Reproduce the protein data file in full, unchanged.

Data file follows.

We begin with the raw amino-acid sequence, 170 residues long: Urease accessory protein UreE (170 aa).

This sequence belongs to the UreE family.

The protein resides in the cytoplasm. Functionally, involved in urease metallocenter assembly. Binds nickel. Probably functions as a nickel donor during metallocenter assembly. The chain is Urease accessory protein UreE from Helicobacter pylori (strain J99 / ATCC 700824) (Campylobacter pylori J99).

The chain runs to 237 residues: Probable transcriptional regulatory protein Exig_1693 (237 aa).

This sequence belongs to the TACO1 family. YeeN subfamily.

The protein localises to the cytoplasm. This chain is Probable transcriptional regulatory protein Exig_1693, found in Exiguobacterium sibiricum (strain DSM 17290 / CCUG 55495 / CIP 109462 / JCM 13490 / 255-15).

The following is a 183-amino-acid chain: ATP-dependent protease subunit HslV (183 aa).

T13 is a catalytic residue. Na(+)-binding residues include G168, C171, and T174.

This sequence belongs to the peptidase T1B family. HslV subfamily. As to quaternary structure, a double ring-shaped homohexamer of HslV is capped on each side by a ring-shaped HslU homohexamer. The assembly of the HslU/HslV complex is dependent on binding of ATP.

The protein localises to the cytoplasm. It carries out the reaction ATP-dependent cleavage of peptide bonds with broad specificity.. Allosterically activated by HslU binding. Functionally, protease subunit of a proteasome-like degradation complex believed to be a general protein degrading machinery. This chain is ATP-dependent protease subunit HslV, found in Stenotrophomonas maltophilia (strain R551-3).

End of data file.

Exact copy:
We begin with the raw amino-acid sequence, 170 residues long: Urease accessory protein UreE (170 aa).

This sequence belongs to the UreE family.

The protein resides in the cytoplasm. Functionally, involved in urease metallocenter assembly. Binds nickel. Probably functions as a nickel donor during metallocenter assembly. The chain is Urease accessory protein UreE from Helicobacter pylori (strain J99 / ATCC 700824) (Campylobacter pylori J99).

The chain runs to 237 residues: Probable transcriptional regulatory protein Exig_1693 (237 aa).

This sequence belongs to the TACO1 family. YeeN subfamily.

The protein localises to the cytoplasm. This chain is Probable transcriptional regulatory protein Exig_1693, found in Exiguobacterium sibiricum (strain DSM 17290 / CCUG 55495 / CIP 109462 / JCM 13490 / 255-15).

The following is a 183-amino-acid chain: ATP-dependent protease subunit HslV (183 aa).

T13 is a catalytic residue. Na(+)-binding residues include G168, C171, and T174.

This sequence belongs to the peptidase T1B family. HslV subfamily. As to quaternary structure, a double ring-shaped homohexamer of HslV is capped on each side by a ring-shaped HslU homohexamer. The assembly of the HslU/HslV complex is dependent on binding of ATP.

The protein localises to the cytoplasm. It carries out the reaction ATP-dependent cleavage of peptide bonds with broad specificity.. Allosterically activated by HslU binding. Functionally, protease subunit of a proteasome-like degradation complex believed to be a general protein degrading machinery. This chain is ATP-dependent protease subunit HslV, found in Stenotrophomonas maltophilia (strain R551-3).